Time in the saddle this summer brought me to many different destinations in the province and I couldn't help but think more about the potential role of equestrian tourism in BC. More and more people are travelling with their pets, and some of these are traveling with their horses. We've seen all sorts of modifications of tourism venues and services to provide for traveling pets, but I must admit - these are lagging behind for horses.

Traveling with horses can be a stress inducing experience as it usually involves trucks and horse trailers and live, precious cargo. It is important to have places to pull over and stop regularly to allow horses legs to rest or to provide water. Some like to take horses out of the trailer as well to allow them to stretch out their legs, especially on long hauls. Waiting in long ferry line ups or the hot sun is a real concern as trailers can soon become like an oven. And of course, deciding where to stay overnight with horses can be a challenge as few places allow this currently.

At the same time, there are a number of equestrians in this province who travel regularly with their horses either for competition or to access trails. Based on my conversations with many and my own experience, there is the potential to expand this travel by improving basic infrastructure, services and awareness among the equestrian community.

This summer I came upon a couple of notable venues that are worth mentioning. Last week I stayed at the Hills Health Ranch in 108 Mile House with my horses. They have worked with the Backcountry Horsemen of BC to construct and provide campsites for horses. The sites have small corrals, large parking areas for rigs, water, manure pits and maps to access some of the nicest trails I have ridden on in BC. They have housed this close to the main Ranch facilities so a $20 camping fee allows access to the showers, pool, restaurants and other amenities at the resort. We had a competitive trail ride on Saturday with about 30 riders from around the province attending (sport tourism) and all of us indicated we would be back. Check it out and if you are a resort, consider building on their concept as it was extremely popular.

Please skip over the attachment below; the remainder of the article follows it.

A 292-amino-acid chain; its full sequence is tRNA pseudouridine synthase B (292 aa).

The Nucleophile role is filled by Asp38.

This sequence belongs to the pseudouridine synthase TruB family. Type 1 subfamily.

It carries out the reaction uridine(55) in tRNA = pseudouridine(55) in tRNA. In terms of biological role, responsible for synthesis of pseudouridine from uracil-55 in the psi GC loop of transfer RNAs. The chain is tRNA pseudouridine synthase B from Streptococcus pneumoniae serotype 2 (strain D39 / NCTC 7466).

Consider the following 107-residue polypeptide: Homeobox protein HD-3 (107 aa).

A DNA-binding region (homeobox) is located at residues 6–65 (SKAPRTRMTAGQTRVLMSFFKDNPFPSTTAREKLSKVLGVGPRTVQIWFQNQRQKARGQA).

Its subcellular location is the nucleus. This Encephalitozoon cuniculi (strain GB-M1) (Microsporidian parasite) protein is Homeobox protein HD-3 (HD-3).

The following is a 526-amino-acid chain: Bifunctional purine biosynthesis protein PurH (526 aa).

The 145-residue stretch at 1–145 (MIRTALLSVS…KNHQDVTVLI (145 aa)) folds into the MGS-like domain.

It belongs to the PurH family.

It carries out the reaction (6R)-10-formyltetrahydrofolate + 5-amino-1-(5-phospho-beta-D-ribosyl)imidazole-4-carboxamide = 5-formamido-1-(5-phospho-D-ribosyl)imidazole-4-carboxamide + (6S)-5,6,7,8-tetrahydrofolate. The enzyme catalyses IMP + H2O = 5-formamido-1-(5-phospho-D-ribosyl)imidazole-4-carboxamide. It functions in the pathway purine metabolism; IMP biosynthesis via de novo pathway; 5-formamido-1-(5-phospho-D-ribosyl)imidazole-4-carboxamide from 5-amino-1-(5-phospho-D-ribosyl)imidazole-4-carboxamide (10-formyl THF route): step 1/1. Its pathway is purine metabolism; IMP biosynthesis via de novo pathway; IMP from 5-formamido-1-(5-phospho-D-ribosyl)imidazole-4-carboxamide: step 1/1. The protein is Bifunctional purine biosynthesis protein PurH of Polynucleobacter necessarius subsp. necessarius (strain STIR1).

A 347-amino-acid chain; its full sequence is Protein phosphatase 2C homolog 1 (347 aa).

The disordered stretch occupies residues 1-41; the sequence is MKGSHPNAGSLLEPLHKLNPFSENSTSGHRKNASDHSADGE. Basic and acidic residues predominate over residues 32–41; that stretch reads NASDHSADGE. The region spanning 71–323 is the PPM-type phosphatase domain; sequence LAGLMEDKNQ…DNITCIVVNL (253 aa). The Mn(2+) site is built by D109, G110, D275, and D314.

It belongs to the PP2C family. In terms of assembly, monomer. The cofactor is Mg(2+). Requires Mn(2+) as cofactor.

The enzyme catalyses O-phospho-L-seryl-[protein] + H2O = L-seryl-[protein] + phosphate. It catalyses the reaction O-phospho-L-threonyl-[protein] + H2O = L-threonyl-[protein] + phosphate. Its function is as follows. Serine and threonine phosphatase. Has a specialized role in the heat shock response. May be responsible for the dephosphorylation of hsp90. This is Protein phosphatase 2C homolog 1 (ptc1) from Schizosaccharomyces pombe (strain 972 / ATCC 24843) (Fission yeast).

The other venue closer to home that I visit regularly is Twincreeks Bed Bale and Breakfast in Duncan. A friend, Deborah Flinn provides overnight facilities for visitors, access to the trails and customized natural horsemanship lessons for visitors. She even puts on wine rides where you ride from winery to winery on horseback! Other friends, Doug and Mary Carr at Takala Ranch in Ladysmith have built a great little cabin and corrals for visitors to stay, ride and take part in Ranch activities.

When I speak of equestrian tourism to others, I often see a bit of confusion about what it is or the potential in BC. I honestly believe that we have the potential to position ourselves as an equestrian tourism destination based on our landscape and access to nearby markets with high horse ownership levels. Equestrian tourism is more than having visitors take a short trail ride on someone else's horse at a Ranch vacation. It needs to expand in scope to include a range of services and supports for those who travel regularly with their horses. We need more research to understand the size and scope of the market and to learn more about their travel needs in order to do this. And, we can learn from others that are leading the way (see horse travel in the USA for an example of how coordinated their services for horse travel are).

I sit on the joint trails access committee with Horse Council BC and am Vice President of the BC Competitive Trail Riders Association... Along with others, I hope we can further the conversations to allow folks to understand the full scope of potential with equestrian tourism and to harness it in the near future.